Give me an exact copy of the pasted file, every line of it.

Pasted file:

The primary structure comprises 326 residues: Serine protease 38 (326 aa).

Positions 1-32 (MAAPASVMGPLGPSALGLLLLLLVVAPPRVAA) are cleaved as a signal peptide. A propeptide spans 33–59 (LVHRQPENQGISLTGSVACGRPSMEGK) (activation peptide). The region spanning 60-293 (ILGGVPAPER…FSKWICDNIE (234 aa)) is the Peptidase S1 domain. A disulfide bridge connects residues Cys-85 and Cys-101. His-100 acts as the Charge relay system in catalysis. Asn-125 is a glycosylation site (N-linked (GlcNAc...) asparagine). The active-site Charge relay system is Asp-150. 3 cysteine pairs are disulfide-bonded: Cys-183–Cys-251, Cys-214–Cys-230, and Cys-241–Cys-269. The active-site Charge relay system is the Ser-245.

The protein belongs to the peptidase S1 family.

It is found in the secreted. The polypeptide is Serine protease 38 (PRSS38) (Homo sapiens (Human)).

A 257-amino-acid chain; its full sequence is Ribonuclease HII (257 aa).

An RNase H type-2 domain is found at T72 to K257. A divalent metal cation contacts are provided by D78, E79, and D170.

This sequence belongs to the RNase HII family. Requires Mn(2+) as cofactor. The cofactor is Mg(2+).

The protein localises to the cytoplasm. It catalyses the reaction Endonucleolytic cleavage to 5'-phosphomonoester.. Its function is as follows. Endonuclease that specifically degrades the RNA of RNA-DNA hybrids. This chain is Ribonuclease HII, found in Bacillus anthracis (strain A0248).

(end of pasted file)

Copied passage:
The primary structure comprises 326 residues: Serine protease 38 (326 aa).

Positions 1-32 (MAAPASVMGPLGPSALGLLLLLLVVAPPRVAA) are cleaved as a signal peptide. A propeptide spans 33–59 (LVHRQPENQGISLTGSVACGRPSMEGK) (activation peptide). The region spanning 60-293 (ILGGVPAPER…FSKWICDNIE (234 aa)) is the Peptidase S1 domain. A disulfide bridge connects residues Cys-85 and Cys-101. His-100 acts as the Charge relay system in catalysis. Asn-125 is a glycosylation site (N-linked (GlcNAc...) asparagine). The active-site Charge relay system is Asp-150. 3 cysteine pairs are disulfide-bonded: Cys-183–Cys-251, Cys-214–Cys-230, and Cys-241–Cys-269. The active-site Charge relay system is the Ser-245.

The protein belongs to the peptidase S1 family.

It is found in the secreted. The polypeptide is Serine protease 38 (PRSS38) (Homo sapiens (Human)).

A 257-amino-acid chain; its full sequence is Ribonuclease HII (257 aa).

An RNase H type-2 domain is found at T72 to K257. A divalent metal cation contacts are provided by D78, E79, and D170.

This sequence belongs to the RNase HII family. Requires Mn(2+) as cofactor. The cofactor is Mg(2+).

The protein localises to the cytoplasm. It catalyses the reaction Endonucleolytic cleavage to 5'-phosphomonoester.. Its function is as follows. Endonuclease that specifically degrades the RNA of RNA-DNA hybrids. This chain is Ribonuclease HII, found in Bacillus anthracis (strain A0248).